• Join over 1.2 million students every month
  • Accelerate your learning by 29%
  • Unlimited access from just £6.99 per month

How successful was Peel's ministry of 1841-1846.

Extracts from this document...

Introduction

How successful was Peel's ministry of 1841-1846 Within Peel's second ministry there were many difficulties. This included pressure groups, such as the Anti Corn Law League and significant leaders such as O'Connell. There were also problems with the party such as the backbenchers. However, there were some success, which included the budgetary policy and social policy. Reforms were Peel's main success in his second ministry, even though some led to divisions in his party. When Peel became Prime Minister he brought about many changes, such as the 'Condition of England' question, political reform and the repeal of the Corn Laws. However, Peel was elected to create no changes in the political system or the established rights of the Church of England. Hence, when he became Prime Minister he turned his back on this. Peel was trying to solve the problems created by the Whig government as well as balancing out what the party said. However, Peel was a man that moved with the times. For example, Sir Robert Peel made a variety of reforms in Irish policies. This included religious reforms. This included the Maynooth Grant increase and the Charitable Banquet Act. The 1845 Maynooth Grant increased to $26,000 a year and a building grant of $30000. This was a success. The Charitable Bequests Act encouraged private bequests and endowments to the Catholic Church. ...read more.

Middle

This Act outlawed underground work for women, girls and boys under 10 (rather than Ashley's original proposal of 13). Graham's Factory Bill of 1843 was dropped following Nonconformist opposition to the leading role given to the Anglican clergy in the proposed schools. The bill attempted to regulate hours of work for children, and to provide them with schooling. Finally, both Peel and Graham accepted orthodox political economy and sympathised with the mill owners' case. Peel believed that prosperity was the best way to remove social problems, not legislation. Finally, Business confidence and regulation was another success for Peel. This included three major acts. This included; the Bank Charter Act of 1844, the Companies Act of 1844 and the Railways Act of 1844. The Bank Charter Act aimed to increase confidence in the banking system by giving grater control over bank note issue, the Companies Act set out to regulate and control 'reckless speculation'. The Railways Act increased government powers of regulation an inspection and protected the interests of pooper trailers. One of Peel's responsibilities as Prime Minster was to explain and defend his policy in the House of Commons. While Peel tried to repeal the Corn Laws, he failed to do this, because he did not argue enough why he wanted this. Corn Laws and Maynooth was his biggest political blunders. ...read more.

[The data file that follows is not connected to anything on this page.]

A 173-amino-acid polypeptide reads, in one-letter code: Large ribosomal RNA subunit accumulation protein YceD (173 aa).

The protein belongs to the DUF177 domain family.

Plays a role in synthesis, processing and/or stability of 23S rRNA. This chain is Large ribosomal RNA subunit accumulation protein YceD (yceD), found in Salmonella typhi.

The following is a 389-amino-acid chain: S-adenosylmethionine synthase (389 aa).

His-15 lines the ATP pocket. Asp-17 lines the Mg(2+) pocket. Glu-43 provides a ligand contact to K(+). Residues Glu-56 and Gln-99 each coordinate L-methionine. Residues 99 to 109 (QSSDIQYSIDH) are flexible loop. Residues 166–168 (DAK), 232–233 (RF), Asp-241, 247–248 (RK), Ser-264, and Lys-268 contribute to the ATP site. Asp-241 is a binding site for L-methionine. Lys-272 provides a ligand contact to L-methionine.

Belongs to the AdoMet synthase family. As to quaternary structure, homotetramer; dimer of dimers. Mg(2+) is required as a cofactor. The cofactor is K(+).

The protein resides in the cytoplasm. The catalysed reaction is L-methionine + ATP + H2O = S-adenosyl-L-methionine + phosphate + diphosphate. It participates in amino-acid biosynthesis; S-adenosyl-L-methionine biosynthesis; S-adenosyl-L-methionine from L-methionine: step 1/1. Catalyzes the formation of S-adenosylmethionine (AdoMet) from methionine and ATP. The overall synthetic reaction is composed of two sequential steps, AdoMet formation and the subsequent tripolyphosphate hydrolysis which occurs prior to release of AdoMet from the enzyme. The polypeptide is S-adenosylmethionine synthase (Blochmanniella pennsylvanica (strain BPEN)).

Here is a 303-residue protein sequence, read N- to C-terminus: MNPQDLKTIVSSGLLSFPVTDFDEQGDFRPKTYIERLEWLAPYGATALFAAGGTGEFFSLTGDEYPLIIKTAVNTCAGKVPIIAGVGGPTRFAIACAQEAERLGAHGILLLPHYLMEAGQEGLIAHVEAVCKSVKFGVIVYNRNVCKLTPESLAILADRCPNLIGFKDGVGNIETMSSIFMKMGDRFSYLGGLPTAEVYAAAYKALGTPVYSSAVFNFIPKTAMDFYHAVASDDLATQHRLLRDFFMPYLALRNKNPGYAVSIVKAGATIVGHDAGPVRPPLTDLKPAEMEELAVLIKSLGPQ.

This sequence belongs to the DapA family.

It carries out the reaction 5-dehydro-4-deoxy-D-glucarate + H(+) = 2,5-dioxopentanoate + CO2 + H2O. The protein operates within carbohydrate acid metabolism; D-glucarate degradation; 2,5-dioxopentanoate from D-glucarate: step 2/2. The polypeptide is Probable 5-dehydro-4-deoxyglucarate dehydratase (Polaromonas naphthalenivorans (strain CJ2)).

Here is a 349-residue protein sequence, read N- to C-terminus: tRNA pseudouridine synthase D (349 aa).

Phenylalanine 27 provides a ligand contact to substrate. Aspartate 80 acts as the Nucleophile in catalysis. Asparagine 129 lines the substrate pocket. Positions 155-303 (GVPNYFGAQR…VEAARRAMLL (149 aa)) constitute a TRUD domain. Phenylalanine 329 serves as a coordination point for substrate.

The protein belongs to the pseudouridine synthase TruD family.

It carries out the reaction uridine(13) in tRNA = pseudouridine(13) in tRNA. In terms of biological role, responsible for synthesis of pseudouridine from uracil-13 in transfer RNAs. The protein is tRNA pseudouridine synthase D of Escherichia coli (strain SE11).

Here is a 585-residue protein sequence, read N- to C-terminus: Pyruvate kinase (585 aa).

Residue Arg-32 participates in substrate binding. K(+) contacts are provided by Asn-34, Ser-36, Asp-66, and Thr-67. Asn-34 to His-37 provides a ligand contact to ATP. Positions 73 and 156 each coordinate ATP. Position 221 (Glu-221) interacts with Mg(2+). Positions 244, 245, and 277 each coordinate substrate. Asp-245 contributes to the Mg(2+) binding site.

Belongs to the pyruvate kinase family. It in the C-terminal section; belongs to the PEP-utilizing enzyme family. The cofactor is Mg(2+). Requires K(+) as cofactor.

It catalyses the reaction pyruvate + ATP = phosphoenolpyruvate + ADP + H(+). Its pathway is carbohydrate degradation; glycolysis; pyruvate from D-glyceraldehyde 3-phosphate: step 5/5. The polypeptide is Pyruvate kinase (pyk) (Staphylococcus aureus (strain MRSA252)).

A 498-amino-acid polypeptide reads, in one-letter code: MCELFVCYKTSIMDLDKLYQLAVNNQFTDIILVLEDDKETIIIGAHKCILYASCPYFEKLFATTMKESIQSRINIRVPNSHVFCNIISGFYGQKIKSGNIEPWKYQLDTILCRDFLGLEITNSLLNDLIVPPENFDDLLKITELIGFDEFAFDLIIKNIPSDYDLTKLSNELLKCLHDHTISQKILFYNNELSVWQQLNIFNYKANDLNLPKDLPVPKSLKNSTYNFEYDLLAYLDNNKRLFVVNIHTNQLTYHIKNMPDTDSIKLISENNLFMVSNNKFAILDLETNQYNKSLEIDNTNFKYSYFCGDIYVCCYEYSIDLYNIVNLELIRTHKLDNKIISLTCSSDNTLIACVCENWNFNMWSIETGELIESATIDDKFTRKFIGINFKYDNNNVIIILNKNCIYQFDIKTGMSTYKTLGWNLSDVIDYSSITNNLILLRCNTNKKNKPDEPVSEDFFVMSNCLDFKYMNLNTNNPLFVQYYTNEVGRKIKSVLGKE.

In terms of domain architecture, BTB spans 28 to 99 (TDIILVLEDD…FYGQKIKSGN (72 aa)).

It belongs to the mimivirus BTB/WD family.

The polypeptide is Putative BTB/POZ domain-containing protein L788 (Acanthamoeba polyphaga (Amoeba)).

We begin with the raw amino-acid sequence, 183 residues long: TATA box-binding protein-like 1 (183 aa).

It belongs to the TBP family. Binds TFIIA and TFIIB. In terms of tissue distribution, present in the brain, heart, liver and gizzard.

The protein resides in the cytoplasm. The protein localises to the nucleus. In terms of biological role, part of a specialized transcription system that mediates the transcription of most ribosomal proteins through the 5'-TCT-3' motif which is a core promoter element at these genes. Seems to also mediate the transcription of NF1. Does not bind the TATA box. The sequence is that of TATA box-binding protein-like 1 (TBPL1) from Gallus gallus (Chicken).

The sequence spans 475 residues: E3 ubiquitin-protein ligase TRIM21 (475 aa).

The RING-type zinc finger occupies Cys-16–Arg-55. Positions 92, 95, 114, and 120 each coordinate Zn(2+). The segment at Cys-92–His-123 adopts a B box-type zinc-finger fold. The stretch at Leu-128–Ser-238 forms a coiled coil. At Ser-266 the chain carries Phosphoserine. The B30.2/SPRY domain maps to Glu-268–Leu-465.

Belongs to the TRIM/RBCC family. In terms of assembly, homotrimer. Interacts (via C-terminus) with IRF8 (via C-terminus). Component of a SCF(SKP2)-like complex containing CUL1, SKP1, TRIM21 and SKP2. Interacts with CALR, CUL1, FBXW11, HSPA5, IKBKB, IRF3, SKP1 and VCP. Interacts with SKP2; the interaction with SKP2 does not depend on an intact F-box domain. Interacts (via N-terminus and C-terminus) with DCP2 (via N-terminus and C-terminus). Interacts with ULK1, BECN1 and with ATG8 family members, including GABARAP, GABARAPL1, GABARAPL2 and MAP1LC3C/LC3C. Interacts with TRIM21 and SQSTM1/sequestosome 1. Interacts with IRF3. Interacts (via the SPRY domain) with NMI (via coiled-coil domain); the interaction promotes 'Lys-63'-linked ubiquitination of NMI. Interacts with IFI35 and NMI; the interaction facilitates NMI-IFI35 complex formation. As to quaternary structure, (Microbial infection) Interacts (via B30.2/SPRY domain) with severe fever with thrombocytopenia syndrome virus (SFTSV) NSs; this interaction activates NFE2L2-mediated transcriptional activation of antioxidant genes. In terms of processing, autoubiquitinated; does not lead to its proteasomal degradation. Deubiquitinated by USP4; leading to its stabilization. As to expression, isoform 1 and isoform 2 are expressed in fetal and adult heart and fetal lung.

Conclusion

As a result, Peel ignored his backbenchers and got full support from the cabinet. For example Maynooth grant increase of 1845. Even though this reform was successful, it brought Peel down as many Party members had been elected in 1841 to protect the Church of England form further attack. This is because their government was now preparing to offer Roman Catholicism in Ireland. Rebel backbenchers rejected the worldly Conservative arguments that justified the policy. This because they felt betrayed. Peel could not poise with religion with foreign matter without being punished. There are two finial reasons why the backbenchers were resentful. One was that many of Peel's backbenchers held a very different view on the role of the role of government, and did not feel that his polices were 'Conservative' at all. The second reason was that they would be 'followers in drill'. These feeling were shown during the 1844 session with its controversies over factory reform and alteration of sugar duties. To conclude Peel's second ministry it was successful in the sense, Peel helped the nation. However, this was not enough to survive as party leader. Peel had listened to his party members he may have survived. This is because it would have stopped the resentment from growing. Also after 1841 he was seen as much of an opportunist. This widened the gap between leader and party. It also that Peel very much believed that nation came before party and hence, led to his downfall. Anjna Galliara 12K Page 1 of 3 ...read more.